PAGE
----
A Couple Shades of Gray

My wife enjoys reading popular novels of the day, so it was no surprise when I saw a copy of Fifty Shades of Grey by E. L. James lying around the house. The paper cover was bent, however, revealing to my casually roving eye the author bio on the first page. I was only looking at it absentmindedly, but I guess a couple of problems drew my full attention toward it.

The first sentence reads:

E L James is a former TV executive, wife, and mother of two based in West London.

  1. Whoops—you forgot a couple of periods!

I don’t care if you spell “gray” with an “e” and write “Mr” and “Dr” without “full stops” because you use British English—but that doesn’t give you “licence” to leave the periods off your initials. Whether you’re Bell Hooks or E. E. Cummings, you should distinguish yourself by your writing, not the stylistic treatment of your name. Proper names should be capitalized, and an initial should take a period. Period. As far as I’m concerned, capitalization and punctuation are not areas open to experimentation for a writer. Only a typesetter or graphic artist can fiddle with these, and only for display elements.

  1. Should I feel sorry for this former wife and former mother of two? Was it a tragedy, or merely a rift in the family?

You could solve the problem of reading “former” as applying to all three elements in the series by rearranging: “a wife, mother of two, and former TV executive” or simply adding articles: “a former TV executive, a wife, and a mother of two.”

  1. Tell me, who is (or was; see no. 2) based in West London? It could be the kids just as well as her.

A comma could help here (“mother of two, based in West London”), but really, is the city the author lives in so important as to warrant calling it out in the first sentence? This belongs at the end of the bio and by itself: “She is based in West London.” Ugh, I don’t even like using “based”—novels, films, businesses, and other things may be “based in” cities, but folks just plain live places. So she doesn’t live there all the time—is that what you’re getting at? “Lives mostly in West London,” then.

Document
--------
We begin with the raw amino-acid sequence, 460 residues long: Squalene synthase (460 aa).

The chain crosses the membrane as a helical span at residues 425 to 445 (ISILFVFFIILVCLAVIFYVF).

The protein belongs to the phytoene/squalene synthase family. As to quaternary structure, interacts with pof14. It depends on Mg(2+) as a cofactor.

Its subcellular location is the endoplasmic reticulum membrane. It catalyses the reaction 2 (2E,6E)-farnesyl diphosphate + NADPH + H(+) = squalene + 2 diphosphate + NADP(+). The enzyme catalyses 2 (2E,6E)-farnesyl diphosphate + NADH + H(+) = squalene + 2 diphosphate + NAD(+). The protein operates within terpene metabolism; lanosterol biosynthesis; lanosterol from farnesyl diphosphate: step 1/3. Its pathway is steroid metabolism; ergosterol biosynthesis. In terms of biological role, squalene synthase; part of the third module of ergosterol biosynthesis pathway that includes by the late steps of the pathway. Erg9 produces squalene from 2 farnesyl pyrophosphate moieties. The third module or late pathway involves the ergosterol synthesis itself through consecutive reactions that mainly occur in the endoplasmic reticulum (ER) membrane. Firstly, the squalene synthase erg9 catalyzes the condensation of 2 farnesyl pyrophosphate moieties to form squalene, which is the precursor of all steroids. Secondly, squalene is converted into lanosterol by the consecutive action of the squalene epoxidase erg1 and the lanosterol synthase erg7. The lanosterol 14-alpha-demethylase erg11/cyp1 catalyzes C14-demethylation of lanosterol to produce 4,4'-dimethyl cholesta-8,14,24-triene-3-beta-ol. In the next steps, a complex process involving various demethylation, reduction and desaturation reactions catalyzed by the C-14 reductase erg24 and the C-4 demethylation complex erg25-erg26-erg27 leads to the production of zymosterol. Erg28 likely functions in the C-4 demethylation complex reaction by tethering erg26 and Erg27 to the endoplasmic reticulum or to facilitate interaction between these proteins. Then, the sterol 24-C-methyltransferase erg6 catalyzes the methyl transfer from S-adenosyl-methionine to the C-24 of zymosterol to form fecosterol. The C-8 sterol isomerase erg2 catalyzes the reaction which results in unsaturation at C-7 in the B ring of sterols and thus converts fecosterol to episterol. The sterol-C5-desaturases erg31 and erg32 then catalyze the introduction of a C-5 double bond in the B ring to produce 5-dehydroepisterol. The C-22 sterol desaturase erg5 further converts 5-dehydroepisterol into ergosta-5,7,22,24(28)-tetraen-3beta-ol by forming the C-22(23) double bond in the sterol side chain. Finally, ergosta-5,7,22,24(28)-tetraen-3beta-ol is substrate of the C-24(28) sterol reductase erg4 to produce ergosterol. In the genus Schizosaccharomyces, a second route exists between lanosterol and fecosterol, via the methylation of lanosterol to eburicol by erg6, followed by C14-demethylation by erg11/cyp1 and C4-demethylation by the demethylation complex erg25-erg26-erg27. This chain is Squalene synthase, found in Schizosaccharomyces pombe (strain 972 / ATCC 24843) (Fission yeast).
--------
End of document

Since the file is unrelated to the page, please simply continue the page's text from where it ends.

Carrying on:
Here’s the rest of it:

Since early childhood, she dreamed of writing stories that readers would fall in love with but put those dreams on hold to focus on her family and her career. She finally plucked up the courage to put pen to paper with her first novel, Fifty Shades of Grey. She is also the author of Fifty Shades Darker and Fifty Shades Freed.

Well, who dreams of writing stories that readers would hate? And how lucky for her that the first time she put pen to paper a bestseller blossomed (I don’t believe it). But other than that, it’s all right. So, three problems in the first sentence. Out of curiosity I looked at the bio in the second book in the series, Fifty Shades Darker. If I caught these problems without even meaning to, certainly the publisher would have corrected them by the time the next book saw print, right?

Nope. The only difference is in the last sentence: “also the author of” has been inexplicably shortened to “also author of.” Oh, and there’s also a comma before “but.”

But wait—every good series has at least a third installment. Cracking the cover of Fifty Shades Freed, I see…the triumphant return of the “the.” Oh, and there’s now a “she” after the “but” (“but she put those dreams on hold”), which is stellar grammatical form, but there was almost zero chance of anyone misreading that particular sentence. What, are you all blind?! (Or erotically blindfolded?!)

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